Today was a good day for the Musqueam, but not such a good day for Vancouver’s Century Group. A final decision was made today in Vancouver to not issue another permit extension to the condominium developers. After human remains were found in the Marpole Midden site in January, the Musqueam Band have been keeping a long vigil to protect the ancient burial ground.

Picture from Amnesty International Canada meeting participants stand alongside Musqueam protesters. (Carlito Pablo)

Media and bias: Viewer beware!
This is a very tricky situation. Both sides of the issue seem understandable. It is difficult to view the situation without some element of bias. Depending on who is interviewed, or even which media personage files a report, one side or the other appears to be more or less reasonable. This is the power of the Fourth Estate; while supposedly presenting an unbiased view of purely objective facts, bias catches the consumer unawares and allows situations to become muddied and contentious.

Certainly the developers have spent a lot of money purchasing the land, engineering plans, and preparing to build this large-scale project. But the Musqueam have rights here: an ancient burial ground on their traditional lands should not be desecrated. The prospective developers Century Group wonder how or if they can be compensated for their loss. The Musqueam may be able to strike a deal to purchase the lands. See the story here

September 29, 2012   No Comments

Leading by example – First Nations Vice Principal

My school (Prince George Secondary School) has a new Vice-Principal this year, and she is Aboriginal. She joins the other two Vices; one of which is East Indian. I believe this demographic representation amongst the leaders in our school is both intentional and necessary. The East Indian VP was brought in a few years ago to try to help both staff and students adapt to the increasing number of East Indian students. There were cultural issues, specifically with the treatment of female teachers by the male students, that were unhealthy.

Similarly, the new Aboriginal VP has as one of her many duties to liaise with both First Nations non-Aboriginal students and staff and establish and maintain healthy relationships in the school. Over the last few years we have seen restorative justice and healing circles become a larger part of the school environment. I look forward to this year!

September 24, 2012   No Comments

BC Rivers Day 2012

I went yesterday (Sept.23) and checked out this event that is held annually at Fort George Park (Prince George). The weather was absolutely beautiful, and the food delicious. From the traditional acknowledgement of the area being part of the L’heidli Tenneh lands to the booths, food and enntertainment, there is a high First Nations presence. There is always a great line up of performers on the main stage at BC Rivers Day, and there are also educational/informational booths, interactive activities and food vendors. Check out the website at   The headline performer this year was Cheryl Bear, of the Nadleh Whut’en First Nation (Bear Clan) in the Carrier Nation located in northern British Columbia, Canada. You can check out her website at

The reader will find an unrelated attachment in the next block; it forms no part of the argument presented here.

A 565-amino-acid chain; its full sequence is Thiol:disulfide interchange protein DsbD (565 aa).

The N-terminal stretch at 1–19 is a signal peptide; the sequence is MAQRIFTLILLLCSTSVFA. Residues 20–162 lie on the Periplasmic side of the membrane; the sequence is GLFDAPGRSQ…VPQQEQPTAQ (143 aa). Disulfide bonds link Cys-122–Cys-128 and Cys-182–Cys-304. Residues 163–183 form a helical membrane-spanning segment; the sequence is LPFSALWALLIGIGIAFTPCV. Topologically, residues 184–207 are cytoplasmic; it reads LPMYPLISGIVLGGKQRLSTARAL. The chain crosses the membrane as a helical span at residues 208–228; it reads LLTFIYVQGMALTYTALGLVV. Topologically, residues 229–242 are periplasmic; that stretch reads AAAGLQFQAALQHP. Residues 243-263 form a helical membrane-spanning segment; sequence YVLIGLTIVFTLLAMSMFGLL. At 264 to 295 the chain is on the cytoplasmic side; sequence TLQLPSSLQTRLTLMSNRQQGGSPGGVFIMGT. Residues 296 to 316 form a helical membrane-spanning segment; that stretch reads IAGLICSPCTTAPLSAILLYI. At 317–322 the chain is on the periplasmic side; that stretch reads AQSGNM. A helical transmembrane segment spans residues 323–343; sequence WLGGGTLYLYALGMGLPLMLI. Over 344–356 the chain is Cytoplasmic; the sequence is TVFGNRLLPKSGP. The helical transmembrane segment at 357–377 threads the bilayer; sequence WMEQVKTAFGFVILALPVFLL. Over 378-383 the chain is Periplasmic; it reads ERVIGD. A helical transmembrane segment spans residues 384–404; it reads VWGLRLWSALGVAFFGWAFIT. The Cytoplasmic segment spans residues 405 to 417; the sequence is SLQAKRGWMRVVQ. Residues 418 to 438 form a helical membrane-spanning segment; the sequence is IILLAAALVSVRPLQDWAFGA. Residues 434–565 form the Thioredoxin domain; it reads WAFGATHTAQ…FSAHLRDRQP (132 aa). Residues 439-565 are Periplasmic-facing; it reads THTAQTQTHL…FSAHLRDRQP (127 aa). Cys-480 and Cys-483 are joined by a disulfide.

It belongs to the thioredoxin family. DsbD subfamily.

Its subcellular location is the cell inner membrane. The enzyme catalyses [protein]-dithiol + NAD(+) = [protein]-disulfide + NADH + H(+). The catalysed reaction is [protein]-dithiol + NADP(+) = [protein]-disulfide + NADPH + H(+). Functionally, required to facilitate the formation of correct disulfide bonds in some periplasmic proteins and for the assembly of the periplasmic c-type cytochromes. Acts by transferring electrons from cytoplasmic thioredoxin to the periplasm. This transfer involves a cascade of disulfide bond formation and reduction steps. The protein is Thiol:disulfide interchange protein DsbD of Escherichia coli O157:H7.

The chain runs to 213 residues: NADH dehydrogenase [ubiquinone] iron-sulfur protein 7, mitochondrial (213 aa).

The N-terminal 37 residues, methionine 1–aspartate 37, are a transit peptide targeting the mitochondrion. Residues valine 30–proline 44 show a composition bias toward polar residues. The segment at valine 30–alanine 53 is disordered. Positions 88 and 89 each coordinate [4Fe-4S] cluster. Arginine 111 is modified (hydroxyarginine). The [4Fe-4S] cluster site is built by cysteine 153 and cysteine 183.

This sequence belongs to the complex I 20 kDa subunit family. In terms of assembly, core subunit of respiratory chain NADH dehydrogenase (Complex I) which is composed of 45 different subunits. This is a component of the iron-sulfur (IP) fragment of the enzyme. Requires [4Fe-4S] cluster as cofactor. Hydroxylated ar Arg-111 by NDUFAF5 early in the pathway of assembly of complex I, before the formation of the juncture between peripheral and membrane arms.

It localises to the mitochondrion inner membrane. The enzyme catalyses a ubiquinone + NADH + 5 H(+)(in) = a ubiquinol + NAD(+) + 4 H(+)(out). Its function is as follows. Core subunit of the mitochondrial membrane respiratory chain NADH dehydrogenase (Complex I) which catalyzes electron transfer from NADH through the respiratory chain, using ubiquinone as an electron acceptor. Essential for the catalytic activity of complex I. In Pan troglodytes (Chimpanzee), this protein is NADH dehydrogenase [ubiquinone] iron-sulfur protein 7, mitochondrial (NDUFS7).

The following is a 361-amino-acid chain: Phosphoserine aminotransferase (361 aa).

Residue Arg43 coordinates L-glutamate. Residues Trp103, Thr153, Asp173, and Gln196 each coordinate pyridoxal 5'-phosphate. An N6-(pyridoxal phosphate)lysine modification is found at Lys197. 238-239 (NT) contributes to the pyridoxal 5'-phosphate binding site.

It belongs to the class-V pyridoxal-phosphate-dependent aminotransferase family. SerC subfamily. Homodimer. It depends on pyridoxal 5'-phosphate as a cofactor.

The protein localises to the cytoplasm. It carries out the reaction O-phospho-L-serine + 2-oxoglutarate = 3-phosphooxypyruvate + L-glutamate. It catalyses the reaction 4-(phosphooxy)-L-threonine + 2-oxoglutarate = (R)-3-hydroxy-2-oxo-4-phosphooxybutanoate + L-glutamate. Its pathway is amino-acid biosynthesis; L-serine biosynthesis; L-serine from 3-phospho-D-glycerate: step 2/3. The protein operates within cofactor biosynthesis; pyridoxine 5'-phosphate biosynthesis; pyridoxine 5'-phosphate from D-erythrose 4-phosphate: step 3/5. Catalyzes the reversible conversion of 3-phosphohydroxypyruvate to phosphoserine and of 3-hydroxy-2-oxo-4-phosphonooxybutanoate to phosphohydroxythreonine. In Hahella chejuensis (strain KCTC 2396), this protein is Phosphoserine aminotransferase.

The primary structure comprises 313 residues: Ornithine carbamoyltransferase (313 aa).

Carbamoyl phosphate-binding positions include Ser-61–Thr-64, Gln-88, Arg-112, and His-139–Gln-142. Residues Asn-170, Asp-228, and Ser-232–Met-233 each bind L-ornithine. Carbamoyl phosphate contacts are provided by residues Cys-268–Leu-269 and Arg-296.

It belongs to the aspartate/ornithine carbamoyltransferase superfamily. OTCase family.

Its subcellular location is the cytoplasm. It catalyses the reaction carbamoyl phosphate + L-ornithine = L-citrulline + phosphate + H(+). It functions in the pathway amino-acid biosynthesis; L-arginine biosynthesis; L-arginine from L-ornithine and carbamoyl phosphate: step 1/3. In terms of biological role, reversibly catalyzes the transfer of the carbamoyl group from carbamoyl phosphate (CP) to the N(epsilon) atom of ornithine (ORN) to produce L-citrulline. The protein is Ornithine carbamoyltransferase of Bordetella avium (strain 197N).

September 24, 2012   No Comments

Sam’s weblog & research focus – targetted instruction

Many thanks to Janet for her link to the Marie Battiste YouTube video on “What is Learning Spirit”. ETEC 521 is part of the MET programme; but for me, it is a timely component. For the last 7 years I have been teaching in a school with a large number of First Nations students and families. For me this is a new dynamic; aside from a few friends and classmates in my youth, the First Nations student is somewhat of an unknown entity to me.

Marie Battiste states that there are many situations in which young people have not made it through school, and shut down and “people think they are stupid”. This is such a tragedy, and as an educator I cannot but help to feel guilt because I am part of the system.

My hope is that through this course I will develop a much clearer idea of what a First Nations student needs from the school system, and more specifically their teachers, in order to succeed. My research project and main weblog focus will be along the lines of developing targeted instruction – teaching strategies and components of my lesson plans – that will help aboriginal youth achieve greater success in my classroom.

September 24, 2012   No Comments

Aboriginal Choice School – Prince George, BC

Our High School – Prince George Secondary – has a large population of First Nations students from the Lheidli T’enneh and Carrier Sekani First Nations communities. We have a number of Aboriginal Education teachers and teacher assistants, funded by both School District #57 and the Aboriginal community. The students are exposed to many elements of their culture, and some of them only learn of these cultural activities once they get to High School. Out of the 1300 students in the school, there are several hundred students who First Nations, and a number of other students of mixed descent who have First Nations connections.

Prince George began an interesting initiative a few years ago. The school district in association with many other agencies set up an Elementary “Aboriginal Choice School” It began operations in 2010, and is the first Aboriginal school within the public school system in British Columbia.

I believe that if this is the right way to proceed. In a ground-breaking partnership, Aboriginal Peoples control the education of their children. It will go a long way towards stemming the loss of culture and the corruption of the cherished values of the First Nations peoples. A tradition of Oral history, language, and connection to the land are focuses that will allow the students to retain their identities.


photo: Prince George Citizen, by Brent Braaten, April 12, 2011

September 23, 2012   No Comments